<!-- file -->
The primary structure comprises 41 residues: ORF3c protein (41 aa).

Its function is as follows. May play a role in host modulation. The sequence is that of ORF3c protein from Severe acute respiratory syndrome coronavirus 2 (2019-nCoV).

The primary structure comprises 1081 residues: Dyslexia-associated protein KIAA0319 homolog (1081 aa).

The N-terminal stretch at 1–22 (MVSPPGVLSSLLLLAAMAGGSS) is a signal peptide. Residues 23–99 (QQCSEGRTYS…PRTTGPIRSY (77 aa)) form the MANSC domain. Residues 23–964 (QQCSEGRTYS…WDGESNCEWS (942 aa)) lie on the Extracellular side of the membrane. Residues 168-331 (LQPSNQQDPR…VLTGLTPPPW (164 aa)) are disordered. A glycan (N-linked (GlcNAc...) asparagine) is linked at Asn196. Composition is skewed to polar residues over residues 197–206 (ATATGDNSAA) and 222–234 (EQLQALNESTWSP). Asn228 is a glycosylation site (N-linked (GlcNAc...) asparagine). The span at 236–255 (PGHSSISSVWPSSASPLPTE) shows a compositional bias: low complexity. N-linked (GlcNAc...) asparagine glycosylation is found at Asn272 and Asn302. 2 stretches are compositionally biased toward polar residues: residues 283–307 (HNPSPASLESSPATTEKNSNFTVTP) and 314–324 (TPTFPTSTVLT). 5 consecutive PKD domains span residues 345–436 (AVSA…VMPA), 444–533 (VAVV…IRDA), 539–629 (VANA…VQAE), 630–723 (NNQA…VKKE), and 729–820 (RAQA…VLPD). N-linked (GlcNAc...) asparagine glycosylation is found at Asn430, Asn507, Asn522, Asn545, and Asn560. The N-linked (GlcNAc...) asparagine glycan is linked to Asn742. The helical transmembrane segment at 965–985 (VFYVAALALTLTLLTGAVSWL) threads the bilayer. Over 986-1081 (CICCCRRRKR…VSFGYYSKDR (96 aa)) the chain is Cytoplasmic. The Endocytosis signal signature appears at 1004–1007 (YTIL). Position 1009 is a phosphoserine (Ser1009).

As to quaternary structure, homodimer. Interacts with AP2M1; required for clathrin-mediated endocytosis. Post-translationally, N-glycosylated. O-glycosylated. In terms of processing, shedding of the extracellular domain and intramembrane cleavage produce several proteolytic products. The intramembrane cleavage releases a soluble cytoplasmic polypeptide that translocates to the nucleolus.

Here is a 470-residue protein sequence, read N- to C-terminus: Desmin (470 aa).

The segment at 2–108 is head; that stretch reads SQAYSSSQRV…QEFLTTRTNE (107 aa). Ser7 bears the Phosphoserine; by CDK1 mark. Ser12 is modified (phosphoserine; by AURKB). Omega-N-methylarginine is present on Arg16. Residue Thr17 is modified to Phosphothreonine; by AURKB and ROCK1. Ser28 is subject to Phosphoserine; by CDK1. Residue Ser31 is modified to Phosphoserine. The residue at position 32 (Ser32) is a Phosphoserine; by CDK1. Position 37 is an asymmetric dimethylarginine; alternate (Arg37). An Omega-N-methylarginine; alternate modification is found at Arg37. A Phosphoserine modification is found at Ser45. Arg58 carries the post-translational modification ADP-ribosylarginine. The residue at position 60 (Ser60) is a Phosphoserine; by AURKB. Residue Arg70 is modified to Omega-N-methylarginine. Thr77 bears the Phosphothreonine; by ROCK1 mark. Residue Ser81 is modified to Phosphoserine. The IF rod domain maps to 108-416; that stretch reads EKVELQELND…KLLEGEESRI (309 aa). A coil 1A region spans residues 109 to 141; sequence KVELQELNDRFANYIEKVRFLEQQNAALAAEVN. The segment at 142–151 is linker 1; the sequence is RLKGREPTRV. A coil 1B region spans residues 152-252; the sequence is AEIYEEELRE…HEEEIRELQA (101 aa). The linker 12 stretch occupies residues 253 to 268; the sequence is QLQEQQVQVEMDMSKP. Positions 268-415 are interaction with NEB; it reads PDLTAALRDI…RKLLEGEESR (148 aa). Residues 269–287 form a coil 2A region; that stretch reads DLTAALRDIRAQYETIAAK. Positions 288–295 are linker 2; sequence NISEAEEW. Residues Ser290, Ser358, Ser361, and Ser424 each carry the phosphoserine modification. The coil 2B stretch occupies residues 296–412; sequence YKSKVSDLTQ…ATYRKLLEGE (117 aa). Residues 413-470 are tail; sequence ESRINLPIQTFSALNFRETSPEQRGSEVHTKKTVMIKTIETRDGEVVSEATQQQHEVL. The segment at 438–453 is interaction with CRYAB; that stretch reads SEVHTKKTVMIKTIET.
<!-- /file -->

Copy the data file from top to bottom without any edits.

The primary structure comprises 41 residues: ORF3c protein (41 aa).

Its function is as follows. May play a role in host modulation. The sequence is that of ORF3c protein from Severe acute respiratory syndrome coronavirus 2 (2019-nCoV).

The primary structure comprises 1081 residues: Dyslexia-associated protein KIAA0319 homolog (1081 aa).

The N-terminal stretch at 1–22 (MVSPPGVLSSLLLLAAMAGGSS) is a signal peptide. Residues 23–99 (QQCSEGRTYS…PRTTGPIRSY (77 aa)) form the MANSC domain. Residues 23–964 (QQCSEGRTYS…WDGESNCEWS (942 aa)) lie on the Extracellular side of the membrane. Residues 168-331 (LQPSNQQDPR…VLTGLTPPPW (164 aa)) are disordered. A glycan (N-linked (GlcNAc...) asparagine) is linked at Asn196. Composition is skewed to polar residues over residues 197–206 (ATATGDNSAA) and 222–234 (EQLQALNESTWSP). Asn228 is a glycosylation site (N-linked (GlcNAc...) asparagine). The span at 236–255 (PGHSSISSVWPSSASPLPTE) shows a compositional bias: low complexity. N-linked (GlcNAc...) asparagine glycosylation is found at Asn272 and Asn302. 2 stretches are compositionally biased toward polar residues: residues 283–307 (HNPSPASLESSPATTEKNSNFTVTP) and 314–324 (TPTFPTSTVLT). 5 consecutive PKD domains span residues 345–436 (AVSA…VMPA), 444–533 (VAVV…IRDA), 539–629 (VANA…VQAE), 630–723 (NNQA…VKKE), and 729–820 (RAQA…VLPD). N-linked (GlcNAc...) asparagine glycosylation is found at Asn430, Asn507, Asn522, Asn545, and Asn560. The N-linked (GlcNAc...) asparagine glycan is linked to Asn742. The helical transmembrane segment at 965–985 (VFYVAALALTLTLLTGAVSWL) threads the bilayer. Over 986-1081 (CICCCRRRKR…VSFGYYSKDR (96 aa)) the chain is Cytoplasmic. The Endocytosis signal signature appears at 1004–1007 (YTIL). Position 1009 is a phosphoserine (Ser1009).

As to quaternary structure, homodimer. Interacts with AP2M1; required for clathrin-mediated endocytosis. Post-translationally, N-glycosylated. O-glycosylated. In terms of processing, shedding of the extracellular domain and intramembrane cleavage produce several proteolytic products. The intramembrane cleavage releases a soluble cytoplasmic polypeptide that translocates to the nucleolus.

Here is a 470-residue protein sequence, read N- to C-terminus: Desmin (470 aa).

The segment at 2–108 is head; that stretch reads SQAYSSSQRV…QEFLTTRTNE (107 aa). Ser7 bears the Phosphoserine; by CDK1 mark. Ser12 is modified (phosphoserine; by AURKB). Omega-N-methylarginine is present on Arg16. Residue Thr17 is modified to Phosphothreonine; by AURKB and ROCK1. Ser28 is subject to Phosphoserine; by CDK1. Residue Ser31 is modified to Phosphoserine. The residue at position 32 (Ser32) is a Phosphoserine; by CDK1. Position 37 is an asymmetric dimethylarginine; alternate (Arg37). An Omega-N-methylarginine; alternate modification is found at Arg37. A Phosphoserine modification is found at Ser45. Arg58 carries the post-translational modification ADP-ribosylarginine. The residue at position 60 (Ser60) is a Phosphoserine; by AURKB. Residue Arg70 is modified to Omega-N-methylarginine. Thr77 bears the Phosphothreonine; by ROCK1 mark. Residue Ser81 is modified to Phosphoserine. The IF rod domain maps to 108-416; that stretch reads EKVELQELND…KLLEGEESRI (309 aa). A coil 1A region spans residues 109 to 141; sequence KVELQELNDRFANYIEKVRFLEQQNAALAAEVN. The segment at 142–151 is linker 1; the sequence is RLKGREPTRV. A coil 1B region spans residues 152-252; the sequence is AEIYEEELRE…HEEEIRELQA (101 aa). The linker 12 stretch occupies residues 253 to 268; the sequence is QLQEQQVQVEMDMSKP. Positions 268-415 are interaction with NEB; it reads PDLTAALRDI…RKLLEGEESR (148 aa). Residues 269–287 form a coil 2A region; that stretch reads DLTAALRDIRAQYETIAAK. Positions 288–295 are linker 2; sequence NISEAEEW. Residues Ser290, Ser358, Ser361, and Ser424 each carry the phosphoserine modification. The coil 2B stretch occupies residues 296–412; sequence YKSKVSDLTQ…ATYRKLLEGE (117 aa). Residues 413-470 are tail; sequence ESRINLPIQTFSALNFRETSPEQRGSEVHTKKTVMIKTIETRDGEVVSEATQQQHEVL. The segment at 438–453 is interaction with CRYAB; that stretch reads SEVHTKKTVMIKTIET.